Today, the Bellevue-based Second Amendment Foundation finally received its holiday going-away gift from the City of Seattle and soon-to-be-ex-Mayor Mike McGinn’s administration, the $38,000 settlement check from SAF’s successful lawsuit over public records access, announced by this column several days ago.
SAF's attorney Miko Tempski took delivery of the check, noting that it hadn’t been necessary to take the same action against King County and Executive Dow Constantine’s office.
“We made the same records request to King County,” he recalled, “and the county was willing and able to be open to the public. It seemed like Seattle thought they were above it all.”
SAF Special Projects Director Phil Watson, who had made the original records request seeking all documents, including e-mails, related to the city’s gun buyback almost 11 months ago, noted that SAF is not the only entity that had problems with the city under the McGinn administration. As reported earlier, the Seattle Times also had to sue over public records, but that was aimed at the police department.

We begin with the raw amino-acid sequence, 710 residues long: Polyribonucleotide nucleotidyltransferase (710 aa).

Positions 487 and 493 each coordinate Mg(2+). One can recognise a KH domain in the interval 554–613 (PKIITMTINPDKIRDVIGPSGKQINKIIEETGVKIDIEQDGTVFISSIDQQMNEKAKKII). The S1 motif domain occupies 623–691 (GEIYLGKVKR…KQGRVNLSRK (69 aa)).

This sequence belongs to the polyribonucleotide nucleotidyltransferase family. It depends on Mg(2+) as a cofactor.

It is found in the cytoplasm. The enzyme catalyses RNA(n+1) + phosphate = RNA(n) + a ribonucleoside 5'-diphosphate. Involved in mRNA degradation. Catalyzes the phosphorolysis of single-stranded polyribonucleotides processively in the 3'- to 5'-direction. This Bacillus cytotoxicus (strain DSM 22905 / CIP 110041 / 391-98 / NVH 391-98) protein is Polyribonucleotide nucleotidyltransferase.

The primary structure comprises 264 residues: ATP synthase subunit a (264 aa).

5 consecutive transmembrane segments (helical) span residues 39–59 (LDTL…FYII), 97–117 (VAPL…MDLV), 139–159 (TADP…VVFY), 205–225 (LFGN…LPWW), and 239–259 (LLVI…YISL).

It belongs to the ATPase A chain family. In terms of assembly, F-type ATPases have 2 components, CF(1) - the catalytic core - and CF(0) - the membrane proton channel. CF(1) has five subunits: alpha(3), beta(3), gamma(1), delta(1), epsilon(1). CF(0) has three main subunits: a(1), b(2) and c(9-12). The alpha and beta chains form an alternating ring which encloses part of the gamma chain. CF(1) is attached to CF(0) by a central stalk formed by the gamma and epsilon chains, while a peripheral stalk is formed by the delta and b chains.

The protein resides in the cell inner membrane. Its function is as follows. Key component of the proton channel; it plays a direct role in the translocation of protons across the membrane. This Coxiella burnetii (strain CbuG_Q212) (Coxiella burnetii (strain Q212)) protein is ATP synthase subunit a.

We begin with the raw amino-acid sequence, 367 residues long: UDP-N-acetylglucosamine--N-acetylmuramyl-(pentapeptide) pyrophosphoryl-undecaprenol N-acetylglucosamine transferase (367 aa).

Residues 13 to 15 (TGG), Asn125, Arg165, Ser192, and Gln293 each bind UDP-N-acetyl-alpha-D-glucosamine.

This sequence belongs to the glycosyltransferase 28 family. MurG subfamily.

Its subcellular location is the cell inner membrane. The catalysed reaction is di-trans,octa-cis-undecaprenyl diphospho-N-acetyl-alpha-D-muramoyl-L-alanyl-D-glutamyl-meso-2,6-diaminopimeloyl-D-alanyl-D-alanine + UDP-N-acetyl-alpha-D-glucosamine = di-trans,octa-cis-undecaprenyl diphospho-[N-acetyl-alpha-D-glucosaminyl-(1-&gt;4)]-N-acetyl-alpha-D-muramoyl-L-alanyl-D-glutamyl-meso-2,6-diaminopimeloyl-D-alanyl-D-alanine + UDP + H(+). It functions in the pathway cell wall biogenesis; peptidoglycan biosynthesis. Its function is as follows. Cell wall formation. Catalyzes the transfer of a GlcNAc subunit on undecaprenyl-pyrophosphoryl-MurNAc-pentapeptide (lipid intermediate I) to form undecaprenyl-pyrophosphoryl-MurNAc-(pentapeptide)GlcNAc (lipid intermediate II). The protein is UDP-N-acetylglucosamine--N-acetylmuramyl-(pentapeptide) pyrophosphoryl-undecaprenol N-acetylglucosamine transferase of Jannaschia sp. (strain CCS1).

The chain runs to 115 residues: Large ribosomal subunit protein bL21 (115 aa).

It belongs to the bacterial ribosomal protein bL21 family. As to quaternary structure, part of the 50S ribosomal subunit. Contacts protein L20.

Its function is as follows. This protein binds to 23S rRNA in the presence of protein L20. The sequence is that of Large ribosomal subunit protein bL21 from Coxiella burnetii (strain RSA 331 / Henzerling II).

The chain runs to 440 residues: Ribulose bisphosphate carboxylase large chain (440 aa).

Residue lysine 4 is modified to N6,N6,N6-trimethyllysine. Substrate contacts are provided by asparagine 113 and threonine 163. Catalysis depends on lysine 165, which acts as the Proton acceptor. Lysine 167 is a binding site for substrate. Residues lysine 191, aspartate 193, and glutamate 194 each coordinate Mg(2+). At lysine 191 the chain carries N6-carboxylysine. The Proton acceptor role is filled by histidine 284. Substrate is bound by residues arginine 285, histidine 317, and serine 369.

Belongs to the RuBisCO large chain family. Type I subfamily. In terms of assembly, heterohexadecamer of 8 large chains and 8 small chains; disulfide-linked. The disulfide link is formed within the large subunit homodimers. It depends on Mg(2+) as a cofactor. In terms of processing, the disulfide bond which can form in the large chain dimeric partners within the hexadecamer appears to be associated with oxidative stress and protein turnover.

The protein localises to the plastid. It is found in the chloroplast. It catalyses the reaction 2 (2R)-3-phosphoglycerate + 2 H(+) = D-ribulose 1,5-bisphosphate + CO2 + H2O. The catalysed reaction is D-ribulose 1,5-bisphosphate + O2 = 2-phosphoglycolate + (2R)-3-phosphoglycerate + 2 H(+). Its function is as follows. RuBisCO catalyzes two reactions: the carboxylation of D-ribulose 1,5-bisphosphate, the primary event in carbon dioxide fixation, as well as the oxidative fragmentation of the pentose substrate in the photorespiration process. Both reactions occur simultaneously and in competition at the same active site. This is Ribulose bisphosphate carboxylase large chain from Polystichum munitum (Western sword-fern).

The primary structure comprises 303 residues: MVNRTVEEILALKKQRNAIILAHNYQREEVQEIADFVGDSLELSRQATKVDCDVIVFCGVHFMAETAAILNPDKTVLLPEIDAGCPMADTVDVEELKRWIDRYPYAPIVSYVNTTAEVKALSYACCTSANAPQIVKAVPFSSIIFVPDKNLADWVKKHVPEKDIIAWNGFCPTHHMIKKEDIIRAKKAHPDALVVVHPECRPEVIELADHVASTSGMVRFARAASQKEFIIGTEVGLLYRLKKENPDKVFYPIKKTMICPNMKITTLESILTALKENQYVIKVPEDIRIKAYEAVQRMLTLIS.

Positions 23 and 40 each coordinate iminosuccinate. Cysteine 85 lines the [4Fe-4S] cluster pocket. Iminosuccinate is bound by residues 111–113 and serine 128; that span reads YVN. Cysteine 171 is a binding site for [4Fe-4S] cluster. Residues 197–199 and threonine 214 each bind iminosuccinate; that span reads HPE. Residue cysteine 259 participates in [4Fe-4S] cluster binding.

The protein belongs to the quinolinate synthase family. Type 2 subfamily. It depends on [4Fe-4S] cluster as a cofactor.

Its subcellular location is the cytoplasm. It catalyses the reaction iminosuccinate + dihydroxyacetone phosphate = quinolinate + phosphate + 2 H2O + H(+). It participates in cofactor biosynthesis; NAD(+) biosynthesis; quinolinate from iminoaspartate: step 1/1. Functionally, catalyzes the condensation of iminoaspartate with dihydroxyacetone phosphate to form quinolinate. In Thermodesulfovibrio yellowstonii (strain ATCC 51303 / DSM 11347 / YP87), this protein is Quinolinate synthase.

Still, both actions cost the city money, which would not have been spent had McGinn’s office been more thorough.
“The real losers,” Watson observed, “are the people of Seattle.”
McGinn has had other problems. Recall earlier this year when the Seattle Times revealed the bike-riding mayor and former environmental activist to have allegedly sat on a report about coal trains for more than a month. It took a public records request from the newspaper to get McGinn to disclose the contents of the report, which Lauri Hennessey, spokeswoman for the Alliance for Northwest Jobs & Exports, said he was “clearly not eager to release…”
“He asked for this report,” she told the newspaper at the time. “He didn’t like what this report said, so he just put it away.”
The New York transplant, who has been in the Northwest for a couple of decades, became known as “Mayor McSchwinn” for his bicycle advocacy. That he was vocally anti-gun and supported such notions as eroding the state’s model pre-emption act did not earn him any friends in the firearms community. His administration's stubbornness about the attempt to ban firearms in park facilities strengthened, rather than hurt, the preemption law.
McGinn’s gun buyback, which even Washington Ceasefire’s Ralph Fascitelli advised against, was not the mayor’s only political misstep. He forced a public vote on the underground tunnel in 2011 and suffered politically for it. This was after he had vetoed the city council’s plan to move forward on the tunnel project months earlier.
Tempski, a Seattle resident until a few days ago, observed, “We appreciate that this $38,000 will go to fight for gun rights rather than another unused bike lane.”